At midnight we passed Furnace Creek, the last vestige of civilization and the first checkpoint. There, in the middle of an empty street, we celebrated and exchanged high-fives. “Eighteen miles down, 128 to go!” I said.
Watch: Bart Yasso reflects on his 30-year legacy at Runner’s World.
“One hundred and twenty-eight?” Wish said. “It’s stinking hot in this RV. I’m going to die.”
“You’re going to die? You’ve got a fridge full of Dos Equis. Give me a break.”
Exhaustion set in at mile 30. My crew made me pee in a cup to see if I was dehydrated. We tried to check my urine’s clarity in front of the RV’s headlights, but they weren’t bright enough. We took the sample inside and examined it like some sort of science experiment. “Looks like you’re okay,” said Jane.
Then, at mile 45, I saw piles of freshly baked banana bread on the road. Banana bread? Maybe I was hallucinating. This is common at Badwater. The exhaustion, unrelenting heat, and altitude can wreak psychological mayhem on runners. Turns out I was still lucid. Possert was throwing up bananas, which were baking into neat mounds on the 160 degree blacktop. I chuckled—Chiquita was Possert’s sponsor.
He desperately wanted to win the race, and his crew was pushing him. I knew I was closing in on him when I began to see piles of mushy, uncooked bananas.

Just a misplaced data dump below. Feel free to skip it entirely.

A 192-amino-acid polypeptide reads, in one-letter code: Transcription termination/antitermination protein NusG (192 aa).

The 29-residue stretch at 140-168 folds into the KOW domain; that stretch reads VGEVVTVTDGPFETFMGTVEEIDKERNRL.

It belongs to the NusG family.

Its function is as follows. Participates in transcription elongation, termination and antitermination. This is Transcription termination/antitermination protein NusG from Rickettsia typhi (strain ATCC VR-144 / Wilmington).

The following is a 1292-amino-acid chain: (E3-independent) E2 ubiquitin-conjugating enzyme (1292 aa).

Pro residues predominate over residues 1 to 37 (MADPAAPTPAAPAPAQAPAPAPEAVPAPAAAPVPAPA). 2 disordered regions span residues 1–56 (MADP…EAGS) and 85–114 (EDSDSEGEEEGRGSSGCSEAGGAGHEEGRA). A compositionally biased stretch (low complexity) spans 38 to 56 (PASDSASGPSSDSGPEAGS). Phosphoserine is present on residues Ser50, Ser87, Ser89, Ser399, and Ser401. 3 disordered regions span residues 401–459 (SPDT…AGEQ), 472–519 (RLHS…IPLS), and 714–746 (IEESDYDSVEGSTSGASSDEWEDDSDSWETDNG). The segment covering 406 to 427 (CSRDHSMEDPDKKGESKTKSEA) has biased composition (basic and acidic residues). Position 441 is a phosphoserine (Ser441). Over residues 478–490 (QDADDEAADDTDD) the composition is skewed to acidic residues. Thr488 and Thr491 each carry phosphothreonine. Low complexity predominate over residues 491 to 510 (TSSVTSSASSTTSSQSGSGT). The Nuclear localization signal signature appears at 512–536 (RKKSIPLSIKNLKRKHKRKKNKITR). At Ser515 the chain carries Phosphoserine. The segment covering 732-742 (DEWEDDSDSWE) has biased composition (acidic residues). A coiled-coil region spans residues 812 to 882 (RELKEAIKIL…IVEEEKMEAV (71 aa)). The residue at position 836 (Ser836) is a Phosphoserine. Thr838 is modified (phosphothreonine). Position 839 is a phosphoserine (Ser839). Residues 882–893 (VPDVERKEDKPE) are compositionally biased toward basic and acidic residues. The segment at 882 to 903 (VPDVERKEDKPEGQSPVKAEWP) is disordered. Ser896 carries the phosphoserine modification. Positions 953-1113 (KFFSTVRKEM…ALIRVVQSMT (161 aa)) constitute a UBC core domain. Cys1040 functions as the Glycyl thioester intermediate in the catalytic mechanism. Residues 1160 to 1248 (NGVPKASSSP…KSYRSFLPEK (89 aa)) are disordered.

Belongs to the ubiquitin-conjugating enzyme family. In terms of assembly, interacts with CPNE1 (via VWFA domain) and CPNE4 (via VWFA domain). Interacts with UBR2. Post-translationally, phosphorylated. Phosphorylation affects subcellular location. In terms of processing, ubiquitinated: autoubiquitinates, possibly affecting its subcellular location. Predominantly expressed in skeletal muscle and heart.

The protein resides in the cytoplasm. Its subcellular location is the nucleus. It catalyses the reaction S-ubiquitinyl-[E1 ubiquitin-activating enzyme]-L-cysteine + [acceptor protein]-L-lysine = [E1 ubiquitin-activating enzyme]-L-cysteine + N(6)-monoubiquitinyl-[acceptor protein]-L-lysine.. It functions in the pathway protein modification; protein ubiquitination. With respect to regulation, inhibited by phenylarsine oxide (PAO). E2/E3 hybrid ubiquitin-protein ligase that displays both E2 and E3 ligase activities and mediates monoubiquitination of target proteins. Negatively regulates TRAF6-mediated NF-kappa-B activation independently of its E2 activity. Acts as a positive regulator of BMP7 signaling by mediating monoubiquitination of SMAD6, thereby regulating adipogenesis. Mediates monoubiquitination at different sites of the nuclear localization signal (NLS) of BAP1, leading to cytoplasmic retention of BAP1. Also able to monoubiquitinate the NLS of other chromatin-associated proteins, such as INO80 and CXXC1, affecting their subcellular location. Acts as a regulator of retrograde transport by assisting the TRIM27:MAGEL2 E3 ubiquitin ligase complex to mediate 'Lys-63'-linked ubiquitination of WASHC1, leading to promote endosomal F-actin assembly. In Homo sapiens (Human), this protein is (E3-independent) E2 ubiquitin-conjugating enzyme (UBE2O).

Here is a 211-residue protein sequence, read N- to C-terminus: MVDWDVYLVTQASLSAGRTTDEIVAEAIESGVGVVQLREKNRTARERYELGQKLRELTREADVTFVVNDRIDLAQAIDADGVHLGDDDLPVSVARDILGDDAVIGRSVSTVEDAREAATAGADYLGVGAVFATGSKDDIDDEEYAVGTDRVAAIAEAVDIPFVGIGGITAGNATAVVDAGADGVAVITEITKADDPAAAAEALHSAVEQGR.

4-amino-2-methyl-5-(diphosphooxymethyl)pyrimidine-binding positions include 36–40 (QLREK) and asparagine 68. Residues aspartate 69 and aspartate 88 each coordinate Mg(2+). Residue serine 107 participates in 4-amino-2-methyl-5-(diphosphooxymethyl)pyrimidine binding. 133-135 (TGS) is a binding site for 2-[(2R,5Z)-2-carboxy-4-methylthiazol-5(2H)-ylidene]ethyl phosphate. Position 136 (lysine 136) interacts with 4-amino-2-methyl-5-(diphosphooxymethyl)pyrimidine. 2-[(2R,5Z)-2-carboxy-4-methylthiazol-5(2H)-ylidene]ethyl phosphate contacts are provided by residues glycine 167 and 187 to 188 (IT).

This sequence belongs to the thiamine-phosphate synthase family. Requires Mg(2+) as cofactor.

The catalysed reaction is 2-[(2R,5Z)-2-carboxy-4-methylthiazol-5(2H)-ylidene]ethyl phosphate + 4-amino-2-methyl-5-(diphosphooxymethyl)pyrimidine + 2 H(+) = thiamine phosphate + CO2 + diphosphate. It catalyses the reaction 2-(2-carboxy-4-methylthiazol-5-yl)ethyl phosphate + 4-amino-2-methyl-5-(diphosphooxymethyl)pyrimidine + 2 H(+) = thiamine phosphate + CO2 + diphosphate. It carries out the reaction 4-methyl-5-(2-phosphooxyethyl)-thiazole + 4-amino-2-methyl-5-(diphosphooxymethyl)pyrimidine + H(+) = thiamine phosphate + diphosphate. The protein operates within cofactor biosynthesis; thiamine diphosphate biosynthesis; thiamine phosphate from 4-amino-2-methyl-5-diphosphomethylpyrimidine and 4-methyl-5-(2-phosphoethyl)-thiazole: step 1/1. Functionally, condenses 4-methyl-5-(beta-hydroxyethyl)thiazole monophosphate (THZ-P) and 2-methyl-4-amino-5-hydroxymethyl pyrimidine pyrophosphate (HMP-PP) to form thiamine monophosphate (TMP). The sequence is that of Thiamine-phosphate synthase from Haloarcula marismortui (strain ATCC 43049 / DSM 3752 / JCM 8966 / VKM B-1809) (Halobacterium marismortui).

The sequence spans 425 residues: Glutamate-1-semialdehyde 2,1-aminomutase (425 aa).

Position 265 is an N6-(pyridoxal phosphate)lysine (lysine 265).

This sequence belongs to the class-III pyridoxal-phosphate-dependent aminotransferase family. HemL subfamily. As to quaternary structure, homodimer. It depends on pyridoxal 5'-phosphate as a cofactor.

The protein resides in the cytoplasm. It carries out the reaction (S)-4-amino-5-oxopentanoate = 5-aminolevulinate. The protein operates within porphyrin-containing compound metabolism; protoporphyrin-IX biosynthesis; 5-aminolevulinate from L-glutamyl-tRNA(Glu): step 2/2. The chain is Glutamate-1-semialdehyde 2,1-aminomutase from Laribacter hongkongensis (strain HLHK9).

It was now 2:30 p.m. Thursday, and I had been running for more than 17 hours straight. I was at mile 75, and my crew decided I needed a rest before the next big push. “You’re weaving across the road,” said Jane. “Why don’t you come in, and we’ll put some ice on your legs.”
I felt disoriented and my legs were burned, not from the sun but from the rising heat of the road. I had brought along seven pairs of running shoes and exchanged them for a fresh pair every 10 miles because the midsoles got soft from the heat. I could wear the shoes again once they’d been out of the sun for a few hours. I climbed into the RV and Jane covered me in bags of ice.
“This feels great,” I said. After so many hours on the road, Jane and Wish were pretty wiped out, too. We were all tired and cranky, so we decided to check in to a motel in Lone Pine, about 53 miles away, and rest for a few hours. The race rules allowed for such detours as long as you resumed running at the exact point you had stopped.